A company spokeswoman Thursday confirmed reports that the multimillion dollar energy retailer Glacial Energy is being acquired by a private equity company. It was unclear how the sale could affect Virgin Islands employees who, at one point, numbered more than 100.
The move will require regulatory approvals so it is far from final.
In fact, Jennifer Nugent-Hill, acting head of the V.I. Economic Development Commission while the executive director is on leave, said that as an EDC beneficiary, the company must notify the commission, but that hasn’t happened yet.
As of Thursday, “We are not aware of any transfer or closure of Glacial Energy,” she said in an email responding to questions.
Incorporated in Massachusetts, Glacial Energy did business in Texas and several other states. In recent years it was plagued by lawsuits and accusations that a principal, Gary Mole, was involved in mining of conflict minerals in Africa. It also ran afoul of the Texas regulatory agency, the Public Utility Commission.
In 2009 it opened offices on St. Thomas to take advantage of tax benefits through the territory’s Economic Development Commission. Beneficiaries are required to contribute to local charities and to employ a minimum number of Virgin Islands residents.
The company acquiring Glacial Energy is Voltage Energy Holdings LLC, according to Marjorie Kass, who said she was recently hired by Voltage as its spokeswoman but she gave no details about that entity. It is not incorporated in the Virgin Islands, according to staff at the Corporations Division, and an internet search for Voltage Energy Holdings was fruitless.
“The acquisition has not been finalized,” Kass stressed. However, it has gotten far enough along that Voltage shareholders recently flew to St. Thomas to check things out, and Voltage has installed an “interim head” in the office, whom she declined to name.
Kass said she did not know whether Voltage or Glacial Energy had notified the EDC of the pending acquisition, but added, “I believe that that must be part of the due diligence for acquiring the company.”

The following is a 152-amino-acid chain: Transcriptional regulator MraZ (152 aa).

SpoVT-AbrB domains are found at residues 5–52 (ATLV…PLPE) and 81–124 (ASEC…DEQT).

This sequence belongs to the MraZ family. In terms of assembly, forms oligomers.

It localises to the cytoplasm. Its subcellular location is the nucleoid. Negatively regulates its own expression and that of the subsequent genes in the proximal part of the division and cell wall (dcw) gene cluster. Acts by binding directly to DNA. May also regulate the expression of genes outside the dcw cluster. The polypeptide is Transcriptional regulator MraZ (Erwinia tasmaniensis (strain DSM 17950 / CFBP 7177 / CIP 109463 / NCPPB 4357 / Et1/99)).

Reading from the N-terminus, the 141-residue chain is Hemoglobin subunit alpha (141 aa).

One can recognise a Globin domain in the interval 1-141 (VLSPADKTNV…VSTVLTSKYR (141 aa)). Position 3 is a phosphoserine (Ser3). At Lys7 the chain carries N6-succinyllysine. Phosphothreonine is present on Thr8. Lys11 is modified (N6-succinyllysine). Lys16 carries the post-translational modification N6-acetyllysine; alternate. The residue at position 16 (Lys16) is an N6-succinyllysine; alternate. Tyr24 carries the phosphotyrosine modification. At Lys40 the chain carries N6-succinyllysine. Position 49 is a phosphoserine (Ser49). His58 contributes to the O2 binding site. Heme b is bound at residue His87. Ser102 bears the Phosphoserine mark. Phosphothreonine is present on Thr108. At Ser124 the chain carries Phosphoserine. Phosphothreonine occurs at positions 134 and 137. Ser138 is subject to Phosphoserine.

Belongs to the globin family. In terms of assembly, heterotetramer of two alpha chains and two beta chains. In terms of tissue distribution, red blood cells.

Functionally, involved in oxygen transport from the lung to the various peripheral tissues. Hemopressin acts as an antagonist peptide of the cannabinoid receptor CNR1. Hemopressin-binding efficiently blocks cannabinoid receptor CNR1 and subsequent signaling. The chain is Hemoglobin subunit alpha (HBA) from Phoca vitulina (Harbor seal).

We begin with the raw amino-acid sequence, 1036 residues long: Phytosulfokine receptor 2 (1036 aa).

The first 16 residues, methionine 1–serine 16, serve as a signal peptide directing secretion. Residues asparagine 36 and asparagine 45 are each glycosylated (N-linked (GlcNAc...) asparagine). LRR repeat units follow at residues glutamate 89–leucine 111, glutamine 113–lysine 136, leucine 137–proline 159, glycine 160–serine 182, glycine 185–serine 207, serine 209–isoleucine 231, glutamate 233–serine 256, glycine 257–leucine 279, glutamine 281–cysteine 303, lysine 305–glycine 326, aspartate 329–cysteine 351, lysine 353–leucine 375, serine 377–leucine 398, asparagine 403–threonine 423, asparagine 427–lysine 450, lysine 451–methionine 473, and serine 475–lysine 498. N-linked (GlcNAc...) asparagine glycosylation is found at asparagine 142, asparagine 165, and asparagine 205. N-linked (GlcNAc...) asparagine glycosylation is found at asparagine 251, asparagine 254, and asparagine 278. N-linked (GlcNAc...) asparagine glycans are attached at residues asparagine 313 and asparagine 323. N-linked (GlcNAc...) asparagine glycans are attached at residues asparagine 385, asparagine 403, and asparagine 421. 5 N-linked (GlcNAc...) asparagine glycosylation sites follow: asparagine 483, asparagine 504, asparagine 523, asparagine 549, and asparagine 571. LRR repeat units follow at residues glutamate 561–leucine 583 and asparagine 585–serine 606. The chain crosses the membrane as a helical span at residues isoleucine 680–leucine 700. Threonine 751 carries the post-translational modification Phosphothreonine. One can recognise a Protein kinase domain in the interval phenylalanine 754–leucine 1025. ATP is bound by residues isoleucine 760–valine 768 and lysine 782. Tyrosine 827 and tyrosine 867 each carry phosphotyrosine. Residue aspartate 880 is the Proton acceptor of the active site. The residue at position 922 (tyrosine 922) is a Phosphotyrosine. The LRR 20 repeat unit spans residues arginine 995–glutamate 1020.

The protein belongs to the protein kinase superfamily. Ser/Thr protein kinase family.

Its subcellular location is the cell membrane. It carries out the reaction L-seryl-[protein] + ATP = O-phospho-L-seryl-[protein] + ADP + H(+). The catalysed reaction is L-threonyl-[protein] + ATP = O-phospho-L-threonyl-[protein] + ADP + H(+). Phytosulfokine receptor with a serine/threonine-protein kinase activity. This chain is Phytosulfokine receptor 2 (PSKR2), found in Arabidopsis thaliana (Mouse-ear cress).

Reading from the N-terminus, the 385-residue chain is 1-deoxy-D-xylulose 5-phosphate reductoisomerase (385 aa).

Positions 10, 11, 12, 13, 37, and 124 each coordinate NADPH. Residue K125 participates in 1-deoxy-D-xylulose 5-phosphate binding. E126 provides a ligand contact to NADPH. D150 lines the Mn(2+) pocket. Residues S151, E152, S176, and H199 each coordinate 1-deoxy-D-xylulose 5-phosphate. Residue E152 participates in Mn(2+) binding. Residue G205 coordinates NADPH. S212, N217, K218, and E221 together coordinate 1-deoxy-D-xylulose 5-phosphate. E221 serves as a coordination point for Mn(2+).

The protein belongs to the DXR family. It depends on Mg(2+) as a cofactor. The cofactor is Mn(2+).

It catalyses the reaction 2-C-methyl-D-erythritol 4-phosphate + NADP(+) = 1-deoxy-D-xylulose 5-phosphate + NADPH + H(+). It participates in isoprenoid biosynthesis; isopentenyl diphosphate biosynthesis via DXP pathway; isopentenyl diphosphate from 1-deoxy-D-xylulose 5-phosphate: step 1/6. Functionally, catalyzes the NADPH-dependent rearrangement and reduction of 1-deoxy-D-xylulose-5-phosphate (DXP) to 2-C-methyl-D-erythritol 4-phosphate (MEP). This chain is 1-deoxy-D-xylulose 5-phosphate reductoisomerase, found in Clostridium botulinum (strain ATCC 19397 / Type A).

She said she could not say whether Voltage will want to maintain the benefits, but added, “Of course, they’re aware of the EDC deal and they’re aware of the benefits.”
Nugent-Hill’s response made it clear there is a good bit of process ahead whatever road Glacial Energy takes.
“If there is to be a transfer of the company to another company, an application must be submitted and a public hearing held, then a decision (made) by the VIEDC Board,” she said. If there is a change of ownership, the EDC makes a formal review. If the business closes, the company has to comply with the V.I. plant closing law and must advise both the EDC and the Department of Labor.
Kass indicated that Glacial Energy was not advertised for sale but “everyone in the energy business knows each other” and that Voltage “plans to build it back up.”
She said details for the new company are still being worked out; even the name is uncertain. “We may call it something else.”
As for Mole, the former president and chief executive officer, Kass said, “He’s selling the company. He will no longer be involved.”
That would be in line with an August 2013 order resolving the conflict between the PUC and Glacial Energy Texas.
The agency had considered revoking Glacial’s license, in part because Mole had failed to reveal in Glacial’s initial application that he was a principal in another failed company in the state, Franklin Power Company. PUC initiated an investigation in 2012.
That prompted Glacial to sue the agency. The two reached an agreement that allows Glacial to continue operating in Texas but places a number of conditions on it. According to the order posted on PUC’s website those include:
– the company must pay a $100,000 administrative penalty;
– it must invest $250,000 to meet three requirements: a) procuring an annual regulatory internal audit; b)acquiring a $1.5 million letter of credit for a period of two years; and c) assigning and maintaining a person to act as a liaison with commission staff regarding customer complaints;
– it may not collect state sales tax on residential electric service and must refund any outstanding tax payments collected;
– it must issue new stock;
– and Gary Mole and his family must relinquish any and all positions with the company and any financial interest in it.
“They can continue to operate as long as they comply” with the conditions, PUC spokesman Terry Hadley said Thursday.
Rumors have been circulating in the territory for months that Glacial Energy’s operations on St. Thomas were on shaky ground. According to one version of the pending acquisition, the new owners will retain only about 20 employees.
Kass, however, said it is too early to say how personnel will be affected, if at all. She said she was unable even to say how many people currently are employed in the territory’s offices, which are located at Yacht Haven Grande.
According to a 2011 report, quoting another spokesperson, some 115 people were employed then on St. Thomas. The V.I. staff worked in customer care, billing, pricing, contract administration, sales, human resources, legal, financial, credit and collections, and in IT, with the average salary being $65,000.